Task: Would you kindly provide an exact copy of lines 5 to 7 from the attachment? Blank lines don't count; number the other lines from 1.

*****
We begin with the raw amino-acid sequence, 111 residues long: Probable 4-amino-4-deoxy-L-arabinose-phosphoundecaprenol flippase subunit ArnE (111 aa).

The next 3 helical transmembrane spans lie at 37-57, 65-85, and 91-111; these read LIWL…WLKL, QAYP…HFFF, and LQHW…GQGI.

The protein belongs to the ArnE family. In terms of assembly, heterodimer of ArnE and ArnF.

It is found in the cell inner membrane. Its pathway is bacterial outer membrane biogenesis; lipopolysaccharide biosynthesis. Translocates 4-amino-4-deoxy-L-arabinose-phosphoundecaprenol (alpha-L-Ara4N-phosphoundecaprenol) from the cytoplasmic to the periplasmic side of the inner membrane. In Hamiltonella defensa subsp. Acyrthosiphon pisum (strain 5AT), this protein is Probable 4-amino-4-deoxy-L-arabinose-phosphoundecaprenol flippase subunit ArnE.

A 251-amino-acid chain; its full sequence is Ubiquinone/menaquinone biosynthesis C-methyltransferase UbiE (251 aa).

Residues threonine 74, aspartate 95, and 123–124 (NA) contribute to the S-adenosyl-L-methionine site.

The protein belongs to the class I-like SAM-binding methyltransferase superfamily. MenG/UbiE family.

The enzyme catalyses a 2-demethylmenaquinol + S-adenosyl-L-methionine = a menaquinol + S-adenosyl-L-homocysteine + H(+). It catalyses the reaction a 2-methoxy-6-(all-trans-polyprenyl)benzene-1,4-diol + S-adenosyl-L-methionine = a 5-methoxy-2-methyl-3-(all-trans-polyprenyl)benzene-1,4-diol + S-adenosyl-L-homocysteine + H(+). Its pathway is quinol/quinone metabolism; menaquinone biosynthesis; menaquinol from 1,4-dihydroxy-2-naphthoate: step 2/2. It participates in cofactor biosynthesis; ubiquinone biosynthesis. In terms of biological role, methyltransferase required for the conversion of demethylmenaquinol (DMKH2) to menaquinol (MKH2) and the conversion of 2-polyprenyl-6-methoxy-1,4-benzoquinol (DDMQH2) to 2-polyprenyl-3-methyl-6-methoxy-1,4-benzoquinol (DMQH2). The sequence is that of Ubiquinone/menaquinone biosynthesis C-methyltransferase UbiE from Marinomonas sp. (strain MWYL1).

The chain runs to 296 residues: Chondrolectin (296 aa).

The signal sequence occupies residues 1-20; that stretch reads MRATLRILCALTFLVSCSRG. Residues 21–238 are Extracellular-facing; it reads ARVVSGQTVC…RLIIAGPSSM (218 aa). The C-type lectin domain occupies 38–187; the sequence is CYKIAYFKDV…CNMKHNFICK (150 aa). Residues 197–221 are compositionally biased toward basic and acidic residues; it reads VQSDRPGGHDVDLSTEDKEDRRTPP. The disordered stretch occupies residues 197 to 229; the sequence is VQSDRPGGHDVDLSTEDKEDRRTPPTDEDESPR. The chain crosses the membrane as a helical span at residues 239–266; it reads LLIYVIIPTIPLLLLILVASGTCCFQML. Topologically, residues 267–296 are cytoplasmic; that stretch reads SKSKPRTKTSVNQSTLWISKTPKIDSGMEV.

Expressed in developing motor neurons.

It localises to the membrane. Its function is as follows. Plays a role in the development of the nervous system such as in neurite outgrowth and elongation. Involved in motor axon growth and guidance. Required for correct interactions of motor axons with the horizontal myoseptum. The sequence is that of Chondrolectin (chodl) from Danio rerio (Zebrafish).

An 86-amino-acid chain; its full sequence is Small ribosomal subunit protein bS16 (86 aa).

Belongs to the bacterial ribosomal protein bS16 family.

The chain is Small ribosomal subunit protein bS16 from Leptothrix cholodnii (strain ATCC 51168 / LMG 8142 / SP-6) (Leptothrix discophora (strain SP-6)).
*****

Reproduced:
A 251-amino-acid chain; its full sequence is Ubiquinone/menaquinone biosynthesis C-methyltransferase UbiE (251 aa).

Residues threonine 74, aspartate 95, and 123–124 (NA) contribute to the S-adenosyl-L-methionine site.

The protein belongs to the class I-like SAM-binding methyltransferase superfamily. MenG/UbiE family.